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Stand and Vote effort at Standing Rock in North Dakota in 2018. Photo courtesy of North Dakota Native Vote

BISMARCK, N.D.North Dakota Native Vote, a grass-roots advocacy organization, announced it has received a non-profit organization status from the Internal Revenue Service and discussed its goals during this election year.

The group’s genesis was the effort to help American Indians get ready to vote after voter suppression law in North Dakota went into effect just weeks before the 2018 midterm election.

The law made national headlines in 2018 when American Indians who lived in houses on reservations and in rural areas that the U.S. Postal Service (USPS) never assigned physical addresses had their voting rights challenged.  Under the discriminatory law, they were required to have more than post office box numbers on their driver licenses or personal identifications when they showed up to vote. 

North Dakota Native Vote was formed when a group to provide a quick response so that American Indians could overcome the obstacles by working with the USPS to get numbers assigned to homes that never had them.

Led by nine member board of directors, Native Dakota Native Vote is representative of tribal communities that seeks to build bridges across cultural gaps.

“Our organization works to engage our communities in constructing a representative democracy by working on reservations and urban areas. We strive to create and affect policy to build equal representation for the Native people of North Dakota and for the wellbeing of our communities,” Nicole Montclair-Donaghy (Hunkpapa Lakota-Standing Rock), executive director of North Dakota Native Vote, told Native News Online Tuesday evening.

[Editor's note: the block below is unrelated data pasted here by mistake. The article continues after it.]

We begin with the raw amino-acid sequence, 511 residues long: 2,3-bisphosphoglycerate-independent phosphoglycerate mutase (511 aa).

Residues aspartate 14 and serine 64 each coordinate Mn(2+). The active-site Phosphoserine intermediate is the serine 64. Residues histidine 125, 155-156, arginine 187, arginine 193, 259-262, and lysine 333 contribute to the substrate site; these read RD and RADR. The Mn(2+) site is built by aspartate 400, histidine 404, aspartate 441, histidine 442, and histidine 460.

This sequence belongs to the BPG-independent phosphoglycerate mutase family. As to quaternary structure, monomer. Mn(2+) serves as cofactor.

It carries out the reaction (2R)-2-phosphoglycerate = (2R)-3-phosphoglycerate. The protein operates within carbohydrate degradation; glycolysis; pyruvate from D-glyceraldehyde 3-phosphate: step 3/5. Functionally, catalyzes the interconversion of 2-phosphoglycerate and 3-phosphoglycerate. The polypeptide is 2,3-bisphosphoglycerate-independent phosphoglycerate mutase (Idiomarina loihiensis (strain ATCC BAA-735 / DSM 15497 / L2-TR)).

“We have seen the effects of policy that's created without our input and we will work to have Native representation in the decision-making process on issues that affect our lives. North Dakota Native Vote will be a resource to help demystify that process,” Montclair-Donaghy continued.

Montclair-Donaghy says 2018 was a year eyes were turned on North Dakota because of the suppression law and it created a platform to get American Indians interested in voting and build a platform to highlight issues important to Native people.

A major goal this year, with it being a presidential election year, is to get more American Indians registered to vote, particularly those who have attained voting age, and ensure they get out to vote.

Before the 2020 election, the organization will work to get Native people to fill out the 2020 Census.

North Dakota Native Vote will work to foster sustainable positive social change in tribal  communities through community organizing, mobilization, leadership development, education, civic engagement, and public policy advocacy.

After it formed in 2018, the group operated with crowd-sourced funding. Now that it has obtained its non-profit designation, the organization can now pursue funding from private foundations. The organization has decided not to accept federal or state funds.

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Levi Rickert
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Levi Rickert (Prairie Band Potawatomi Nation) is the founder, publisher and editor of Native News Online. He can be reached at [email protected]